Gian Galeazzo Serbelloni was an Italian noble and military. He was Count of Castiglione Lodigiano, Grande di Spagna, Duke of San Gabrio, feudatory of Romagnano, Marquis of Incisa, Consignor of Castelnuovo Belbo, feudatory of Gorgonzola, of Camporicco and of Cassina de 'Pecchi.
Gian Galeazzo Serbelloni was the son of Duca Gabrio Serbelloni and Duchess Maria Vittoria Ottoboni. In the early years he was the precursor of the famous Milanese poet Giuseppe Parini.
At the death of his father, he obtained the title of Duke and embarked on a military and administrative career in the city of Milan, following a tradition now widespread in his family for many generations: he became in fact Fieldmaster of the Militia (city police).
In 1775 he was appointed General Superintendent of the same armed body and in the same year he was involved in the scandalous case of Carlo Sala's arrest. The latter, forced to become a friar and then fled to Switzerland, had returned to Lombardy to give himself to the theft in churches and monasteries. Braccato was arrested in 1775 and sentenced to death, not without an attempt at redemption, which was carried out by Gian Galeazzo Serbelloni himself, who offered him the sum of 100,000 lira in his own pocket to compensate for the damage he caused if he had repented , but he refused and was beheaded.
From a practical point of view, in the Urban Militia Gian Galeazzo committed to the creation of a new uniform destined for this body, with a green and white color that then pushed the popular tradition to fondle the members of this body with the term "remolazitt" (remolacci, rapette).
Gian Galeazzo remained in charge for another twenty years as General Superintendent of the militia, distinguishing himself for seriousness of work and good behavior. In April 1796, however, he found himself facing a unique enemy of his kind, the young general Napoleon Bonaparte. He then obtained command of the city forces with the task of defending the Sforza Castle and the royal palace.
Gian Galeazzo, however, was sided in favor of the revolutionaries because he thought that they would give back independence in Milan and that was why he was happy to welcome Napoleon in his palace when he finally entered the Lombard capital. He was then ambassador of the Milanese community in France and in Paris he pleaded the cause of the mitigation of the tax of 20,000,000 francs imposed in Milan by Napoleon as a war indemnity. The legation had no effect, but Serbelloni emerged fortified by this experiment and was allowed to escort Napoleon's wife to Milan to visit Milan.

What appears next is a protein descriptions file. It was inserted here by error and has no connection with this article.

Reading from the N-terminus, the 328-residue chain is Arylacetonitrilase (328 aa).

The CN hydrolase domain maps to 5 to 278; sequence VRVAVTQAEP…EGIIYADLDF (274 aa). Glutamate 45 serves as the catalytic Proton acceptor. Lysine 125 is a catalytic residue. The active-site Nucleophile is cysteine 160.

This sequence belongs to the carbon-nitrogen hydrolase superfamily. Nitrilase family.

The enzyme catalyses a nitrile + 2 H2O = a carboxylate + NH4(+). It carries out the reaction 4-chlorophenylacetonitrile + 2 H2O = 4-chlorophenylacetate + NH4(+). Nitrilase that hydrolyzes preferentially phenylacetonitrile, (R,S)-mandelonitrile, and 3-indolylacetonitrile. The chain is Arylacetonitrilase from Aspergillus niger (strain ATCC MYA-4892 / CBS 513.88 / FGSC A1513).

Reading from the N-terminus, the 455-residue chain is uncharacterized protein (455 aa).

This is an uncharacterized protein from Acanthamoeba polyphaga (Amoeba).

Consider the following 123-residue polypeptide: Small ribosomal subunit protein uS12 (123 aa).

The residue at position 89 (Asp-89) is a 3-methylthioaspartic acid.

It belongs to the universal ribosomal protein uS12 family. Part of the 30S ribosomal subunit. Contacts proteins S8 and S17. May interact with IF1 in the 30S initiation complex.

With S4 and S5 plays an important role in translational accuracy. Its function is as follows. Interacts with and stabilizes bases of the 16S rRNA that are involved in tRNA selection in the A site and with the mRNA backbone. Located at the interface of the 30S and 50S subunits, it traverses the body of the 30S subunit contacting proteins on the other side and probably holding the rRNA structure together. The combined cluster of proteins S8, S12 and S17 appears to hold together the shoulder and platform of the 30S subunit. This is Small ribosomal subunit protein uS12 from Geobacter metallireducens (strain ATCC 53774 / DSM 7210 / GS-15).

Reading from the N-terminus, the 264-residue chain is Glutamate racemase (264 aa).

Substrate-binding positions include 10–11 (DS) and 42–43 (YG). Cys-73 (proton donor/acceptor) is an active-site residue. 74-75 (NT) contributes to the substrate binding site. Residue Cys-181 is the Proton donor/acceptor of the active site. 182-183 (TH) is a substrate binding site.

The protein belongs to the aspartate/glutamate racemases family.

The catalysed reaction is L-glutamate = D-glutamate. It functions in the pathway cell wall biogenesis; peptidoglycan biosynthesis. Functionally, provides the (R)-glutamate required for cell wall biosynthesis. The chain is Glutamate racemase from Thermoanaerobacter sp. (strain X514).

In the meantime he became president of the municipality (mayor) of Milan, became president of the Executive Directory of the Cisalpine Republic at the time of its establishment in July 1797. Appointed ambassador of the new Lombard republic in France, in Paris he learned of the Austrian invasion of Lombardy. Returning to Lombardy with Napoleon, here he is concerned with drafting a new constitution for the then Italian Republic to the Comizi di Lione, being appointed a member of the French Council.
Just back from Lyon, March 7, 1802 in Milan Gian Galeazzo dies and is buried in the chapel of Gorgonzola, imposing by testament the erection of a hospital and a church on site. At his death the Serbelloni ducal title passed to his second-born brother Alessandro, who gave life to the Serbelloni Sfondrati Della Riviera family (the surname Sfondrati was added by virtue of a hereditary donation of a friend) and then to the descendants of another brother, the Count Marco, Napoleonic prefect. The latter will be called Crivelli Serbelloni and will be extinct in 1918. The current owners of Palazzo Serbelloni and the villa on Lake Como of the mother of Giangaleazzo are the descendants of Giovanni Galeazzo's only daughter, Luigia Busca Arconati, the Gola and Lalatta families. . Other branches have added to the surname Cetti that of Serbelloni.